For 50 years Janet Flanner, EX 1914 (1892–1978), shared her witty, sharp observations of Europe with New Yorker readers.
Astrophysicist Subrahmanyan Chandrasekhar (1910–95) illuminated stellar evolution.
Dental expert turned forensic scientist Wilmer Souder, PhD 1916 (1884–1974), testified against mobsters, fraudsters, and murderers.
Lee Lozano, AB’51 (1930–99), began her career as a painter and ended as the artist who wouldn’t.
Nearly a century after it was banned, Gertrude Beasley’s (AM 1918) memoir of her Texas upbringing reaches a new generation of readers.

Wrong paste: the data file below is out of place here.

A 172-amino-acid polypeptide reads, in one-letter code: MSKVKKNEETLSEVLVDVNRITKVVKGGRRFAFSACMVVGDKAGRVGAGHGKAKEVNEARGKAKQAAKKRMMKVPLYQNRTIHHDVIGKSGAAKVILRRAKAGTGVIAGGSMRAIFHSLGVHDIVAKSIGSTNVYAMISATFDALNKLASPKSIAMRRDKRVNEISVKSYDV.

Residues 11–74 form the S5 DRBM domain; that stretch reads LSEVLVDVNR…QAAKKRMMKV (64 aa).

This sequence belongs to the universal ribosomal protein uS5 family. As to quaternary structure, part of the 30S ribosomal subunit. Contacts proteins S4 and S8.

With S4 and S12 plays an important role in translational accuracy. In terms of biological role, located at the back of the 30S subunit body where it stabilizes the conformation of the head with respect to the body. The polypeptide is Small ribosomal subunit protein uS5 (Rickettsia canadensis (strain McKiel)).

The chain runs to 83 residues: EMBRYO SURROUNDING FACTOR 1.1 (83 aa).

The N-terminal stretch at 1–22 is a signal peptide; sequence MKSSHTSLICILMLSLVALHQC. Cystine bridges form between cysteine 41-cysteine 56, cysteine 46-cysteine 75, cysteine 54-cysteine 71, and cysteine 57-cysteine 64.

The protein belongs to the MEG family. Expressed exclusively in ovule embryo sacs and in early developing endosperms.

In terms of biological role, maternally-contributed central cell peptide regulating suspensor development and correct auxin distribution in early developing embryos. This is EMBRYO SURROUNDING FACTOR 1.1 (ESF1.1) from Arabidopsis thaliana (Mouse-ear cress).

Decorator and pulp writer Richard Himmel, EX’42 (1920–2000), had a private eye for design.
Sam Greenlee, EX’57 (1930–2014), distinguished himself as a Foreign Service Officer, then found his true mission as a radical writer.
Eileen Southern, AB’40, AM’41 (1920–2002), rewrote the history of American music.
Meteorologist Tetsuya Theodore Fujita (1920–1998) led a tempestuous career.
Joseph Sax, JD’59 (1936–2014), helped establish the courts as a front line for environmental activism.
Microbiologist Maurice Hilleman, PhD’44, and his feathered friends.
She made enemies with her attacks on International Style–but a powerful friend in Frank Lloyd Wright.